Historically, marketers developed products that met consumers' needs at affordable prices and then communicated the benefits of their brands in a memorable way. Paid media campaigns characterized by ads with catchy slogans were de rigueur. Green or "sustainable" marketing and branding is more complex. It addresses consumers' new heightened expectations for businesses to operate and requires two strategies:
1. Develop products that balance consumers' needs for quality, performance, affordability, and convenience with the lowest impact possible on the environment, and with due concern for social considerations, e.g., labor, community.
2. Create demand for the resulting brands through credible, values-laden communications that offer practical benefits while empowering and engaging consumers in meaningful ways about important environmental and social issues. These communications represent value to consumers for what they provide functionally and what they represent, and often positively reinforce the manufacturer's track record for sustainability as well.
The new rules being laid down by today's eco-conscious consumers cannot be addressed with conventional marketing strategies and tactics. Brand builders in the 21st century are accountable to tough new standards. Sustainability represents deep psychological and sociological shifts -- not to mention seismically important issues -- as did one of its predecessors, feminism, which forced marketers to develop more convenient products in step with two-income lifestyles and to portray women with a new respect.
Meeting the challenges of today's level of green consumerism presents its own mandates for corporate processes, branding practices, product quality, price, and promotion. To realize that the rules of the game have changed in a big way, one need only recall the unsavory backlash that is now occurring over what is perceived by environmentalists, regulators, and the press as inconsistent and often misleading eco-labels and messages.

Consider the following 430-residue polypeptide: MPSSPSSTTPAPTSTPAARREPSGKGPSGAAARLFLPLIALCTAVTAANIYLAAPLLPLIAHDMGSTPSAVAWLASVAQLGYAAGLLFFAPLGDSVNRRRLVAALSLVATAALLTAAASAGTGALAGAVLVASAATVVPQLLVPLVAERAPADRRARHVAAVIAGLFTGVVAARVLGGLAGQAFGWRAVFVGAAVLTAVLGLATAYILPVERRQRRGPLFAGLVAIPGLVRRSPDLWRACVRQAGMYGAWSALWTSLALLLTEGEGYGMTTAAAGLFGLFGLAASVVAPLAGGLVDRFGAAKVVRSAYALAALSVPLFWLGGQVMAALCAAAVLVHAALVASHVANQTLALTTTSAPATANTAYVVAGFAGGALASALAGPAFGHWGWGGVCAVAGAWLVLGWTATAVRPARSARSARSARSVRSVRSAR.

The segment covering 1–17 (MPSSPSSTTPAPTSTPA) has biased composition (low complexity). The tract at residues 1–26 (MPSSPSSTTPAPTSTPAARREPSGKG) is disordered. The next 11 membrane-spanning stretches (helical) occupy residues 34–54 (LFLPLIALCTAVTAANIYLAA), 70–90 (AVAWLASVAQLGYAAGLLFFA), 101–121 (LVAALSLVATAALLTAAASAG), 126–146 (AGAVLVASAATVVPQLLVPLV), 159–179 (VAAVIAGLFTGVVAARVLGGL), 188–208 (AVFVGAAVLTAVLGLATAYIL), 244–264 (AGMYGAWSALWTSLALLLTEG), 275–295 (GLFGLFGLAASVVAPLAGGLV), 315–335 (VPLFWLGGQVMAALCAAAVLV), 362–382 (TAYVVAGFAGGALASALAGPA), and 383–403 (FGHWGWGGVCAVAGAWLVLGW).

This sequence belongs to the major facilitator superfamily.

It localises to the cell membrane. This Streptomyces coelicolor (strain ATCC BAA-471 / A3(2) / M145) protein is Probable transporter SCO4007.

The resulting deluge of skepticism, confusion, and regulatory nightmares that spurious green claims -- dubbed "greenwash" -- are spawning in the marketplace proves that environmental marketing involves more than tweaking one or two product attributes and dressing up packages with meaningless and often misleading claims. Too many marketers are learning the hard way that leveraging environment-related opportunities and addressing sustainability-related challenges requires a total commitment to greening one's products and communications.
Green marketing done according to the new rules also affects how a corporation manages its business and brands and interacts with all of its stakeholders who may be affected by its environmental and social practices.
The seven strategies for green marketing success
Under the new rules, the currency of sustainable branding is innovation, flexibility, and heart. I have formulated seven strategies which I believe can help businesses address these deep-seated and lasting changes in consumer sensibility. Reflecting our learning from working with sustainability leaders over the past 20-plus years, they can be summarized as follows:
1. Understand the deeply held environmental and social beliefs and values of your consumers and other stakeholders and develop a long-term plan to align with them.
2. Create new products and services that balance consumers' desires for quality, convenience, and affordability with minimal adverse environmental and social impacts over the life of the product.
3. Develop brands that offer practical benefits while empowering and engaging consumers in meaningful ways about the important issues that affect their lives.
4. Establish credibility for your efforts by communicating your corporate commitment and striving for complete transparency.
5. Be proactive. Go beyond what is expected from stakeholders. Proactively commit to doing your share to solve emerging environmental and social problems -- and discover competitive advantage in the process.
6. Think holistically. Underscore community with users and with the broad array of corporate environmental and societal stakeholders.
7. Don't quit. Promote responsible product use and disposal practices. Continuously strive for "zero" impact.